VeggieTales to Mount Latest Revival on Trinity Broadcasting Network

A scene from the new VeggieTales special, “The Best Christmas Gift,” which will air on the Trinity Broadcasting Network. Image courtesy of VeggieTales

The story of VeggieTales, the beloved Christian cartoon show, can be summed up in a famed line from one of its creators’ comedy paragons, “Monty Python and the Quest for the Holy Grail”:

“I’m not dead yet!”

The iconic Christian children’s program, which has attracted millions of fans with its mix of Bible lessons, trademark silly songs and, yes, Monty Python-esque humor, is undergoing its latest revival this fall on the Trinity Broadcasting Network.

The Christian broadcaster will air 18 new episodes of VeggieTales, beginning with a Christmas special that will debut in late fall.

VeggieTales co-creators Phil Vischer and Mike Nawrocki wrote most of the new episodes and will also reprise their roles as the show’s hosts, Bob the Tomato and Larry the Cucumber.

The show’s revival came as a surprise to Vischer, who thought his characters’ salad days were over.

In 2016, Dreamworks Animation, which then owned VeggieTales, stopped making new episodes for sale on DVD. A Netflix version of the show, “VeggieTales in the House,” had been a disappointment to fans, said Vischer.

He thought his days of playing Bob the Tomato were over.

Then Vischer got a call from TBN, which was in talks to license the show from NBCUniversal, which now owns VeggieTales. TBN asked if he would be interested in doing the voice of Bob.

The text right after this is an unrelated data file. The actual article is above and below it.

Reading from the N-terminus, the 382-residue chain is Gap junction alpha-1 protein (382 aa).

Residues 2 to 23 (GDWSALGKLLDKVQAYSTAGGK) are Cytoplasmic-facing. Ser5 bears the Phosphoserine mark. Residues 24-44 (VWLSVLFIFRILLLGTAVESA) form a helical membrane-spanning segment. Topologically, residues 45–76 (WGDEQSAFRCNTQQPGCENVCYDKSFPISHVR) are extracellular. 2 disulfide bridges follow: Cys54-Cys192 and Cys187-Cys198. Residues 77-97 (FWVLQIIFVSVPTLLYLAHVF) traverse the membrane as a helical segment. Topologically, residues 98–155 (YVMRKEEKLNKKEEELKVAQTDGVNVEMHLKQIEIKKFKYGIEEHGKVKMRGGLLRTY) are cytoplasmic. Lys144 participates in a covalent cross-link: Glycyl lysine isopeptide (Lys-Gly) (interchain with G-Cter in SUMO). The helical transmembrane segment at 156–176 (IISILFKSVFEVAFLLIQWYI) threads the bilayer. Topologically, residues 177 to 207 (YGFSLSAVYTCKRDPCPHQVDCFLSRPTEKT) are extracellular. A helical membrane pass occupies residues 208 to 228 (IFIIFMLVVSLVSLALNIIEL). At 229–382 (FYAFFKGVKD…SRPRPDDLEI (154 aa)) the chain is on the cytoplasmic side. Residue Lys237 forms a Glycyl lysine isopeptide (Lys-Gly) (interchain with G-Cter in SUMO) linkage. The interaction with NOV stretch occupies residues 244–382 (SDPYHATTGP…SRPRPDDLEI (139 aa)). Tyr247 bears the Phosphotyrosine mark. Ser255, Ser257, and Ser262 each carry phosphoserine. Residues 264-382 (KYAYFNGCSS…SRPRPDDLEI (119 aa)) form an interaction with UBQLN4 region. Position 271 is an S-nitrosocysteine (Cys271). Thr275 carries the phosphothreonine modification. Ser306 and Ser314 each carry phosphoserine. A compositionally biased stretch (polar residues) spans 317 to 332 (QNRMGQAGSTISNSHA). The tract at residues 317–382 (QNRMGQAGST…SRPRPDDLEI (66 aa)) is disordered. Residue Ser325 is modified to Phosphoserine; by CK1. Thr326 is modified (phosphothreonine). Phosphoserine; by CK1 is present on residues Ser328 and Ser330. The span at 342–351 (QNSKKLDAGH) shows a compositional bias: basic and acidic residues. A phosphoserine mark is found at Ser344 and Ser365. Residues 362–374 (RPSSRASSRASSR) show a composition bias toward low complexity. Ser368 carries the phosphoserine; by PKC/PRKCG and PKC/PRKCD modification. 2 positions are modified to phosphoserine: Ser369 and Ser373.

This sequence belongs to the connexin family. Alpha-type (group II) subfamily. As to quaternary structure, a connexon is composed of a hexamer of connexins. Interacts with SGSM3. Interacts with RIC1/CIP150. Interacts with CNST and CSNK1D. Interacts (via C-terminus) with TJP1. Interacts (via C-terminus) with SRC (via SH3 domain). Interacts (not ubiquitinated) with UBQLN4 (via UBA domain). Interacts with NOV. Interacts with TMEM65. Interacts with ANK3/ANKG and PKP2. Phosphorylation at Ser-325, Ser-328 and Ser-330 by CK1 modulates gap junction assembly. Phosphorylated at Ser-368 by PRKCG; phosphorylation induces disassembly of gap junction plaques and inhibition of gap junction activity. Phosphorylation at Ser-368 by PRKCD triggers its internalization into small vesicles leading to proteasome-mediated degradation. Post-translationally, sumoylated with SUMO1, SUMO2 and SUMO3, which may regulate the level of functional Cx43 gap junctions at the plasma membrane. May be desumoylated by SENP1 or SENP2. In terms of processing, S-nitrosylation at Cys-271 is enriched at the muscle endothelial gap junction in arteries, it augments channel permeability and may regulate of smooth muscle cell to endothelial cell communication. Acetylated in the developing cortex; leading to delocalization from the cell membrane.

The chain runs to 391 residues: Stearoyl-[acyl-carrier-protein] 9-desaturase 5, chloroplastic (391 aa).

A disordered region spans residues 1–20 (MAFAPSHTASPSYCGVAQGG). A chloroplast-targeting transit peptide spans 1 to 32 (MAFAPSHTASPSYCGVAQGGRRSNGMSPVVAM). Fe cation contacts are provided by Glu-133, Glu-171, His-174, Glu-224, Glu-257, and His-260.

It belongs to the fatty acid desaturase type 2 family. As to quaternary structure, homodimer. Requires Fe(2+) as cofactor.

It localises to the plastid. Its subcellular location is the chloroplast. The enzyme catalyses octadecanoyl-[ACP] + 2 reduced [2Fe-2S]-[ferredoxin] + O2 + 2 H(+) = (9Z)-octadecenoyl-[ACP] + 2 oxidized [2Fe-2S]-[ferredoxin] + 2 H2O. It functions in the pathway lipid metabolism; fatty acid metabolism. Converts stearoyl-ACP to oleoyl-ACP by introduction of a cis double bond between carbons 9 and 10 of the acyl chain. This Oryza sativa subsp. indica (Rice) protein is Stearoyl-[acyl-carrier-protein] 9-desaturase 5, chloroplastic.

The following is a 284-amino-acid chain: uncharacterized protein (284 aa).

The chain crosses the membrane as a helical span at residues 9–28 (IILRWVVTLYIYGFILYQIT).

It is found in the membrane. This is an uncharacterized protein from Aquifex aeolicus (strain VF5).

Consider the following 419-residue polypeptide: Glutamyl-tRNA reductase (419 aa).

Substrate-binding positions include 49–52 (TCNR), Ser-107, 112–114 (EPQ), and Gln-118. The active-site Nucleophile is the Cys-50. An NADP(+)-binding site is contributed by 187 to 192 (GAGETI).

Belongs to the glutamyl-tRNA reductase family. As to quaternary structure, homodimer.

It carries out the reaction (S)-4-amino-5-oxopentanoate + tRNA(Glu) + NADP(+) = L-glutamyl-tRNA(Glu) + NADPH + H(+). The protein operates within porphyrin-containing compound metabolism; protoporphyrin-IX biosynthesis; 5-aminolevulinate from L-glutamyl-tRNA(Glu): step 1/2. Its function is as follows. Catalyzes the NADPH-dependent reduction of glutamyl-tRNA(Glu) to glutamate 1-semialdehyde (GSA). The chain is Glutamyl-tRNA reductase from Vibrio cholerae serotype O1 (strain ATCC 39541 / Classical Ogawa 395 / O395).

Vischer said no. He wasn’t interested in being part of VeggieTales unless he had a role in shaping the show.

“Then they asked, ‘Would you at least look at the pilot?’” said Vischer.

He did, and was encouraged by how much the pilot felt like a classic episode of the show. As he became further involved, he asked if he could rewrite the script. Before long, he and Nawrocki, who plays Larry the Cucumber, signed on as writers and voice actors.

The new revival he said, centers on the relationship between its hosts.

“Here’s what you need to know about Bob and Larry,” explained Vischer, who with Nawrocki invented the duo — and eventually a small media empire — on a computer in his family’s guest room in the early 1990s. “Bob wants to help kids. Larry wants to help Bob. That’s VeggieTales. Now, the conflict comes from the fact that most of the things Bob tries to do to help kids don’t work. And Larry helping Bob quite often isn’t actually helpful.”

Nawrocki said he’s also surprised to be working on VeggieTales again.

He’d stayed with Big Idea, the company that makes VeggieTales, when it moved to the Nashville suburbs after a bankruptcy sale in 2003. When it halted production of new episodes three years ago, Nawrocki no longer had a role. After more than two decades, he had said goodbye to Larry the Cucumber.

“I had spent the last 25 years becoming really good at being an animated cucumber. So that was a big challenge for me,” he said. “It was, OK, God, what do you have next for me?”

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Source: Religion News Service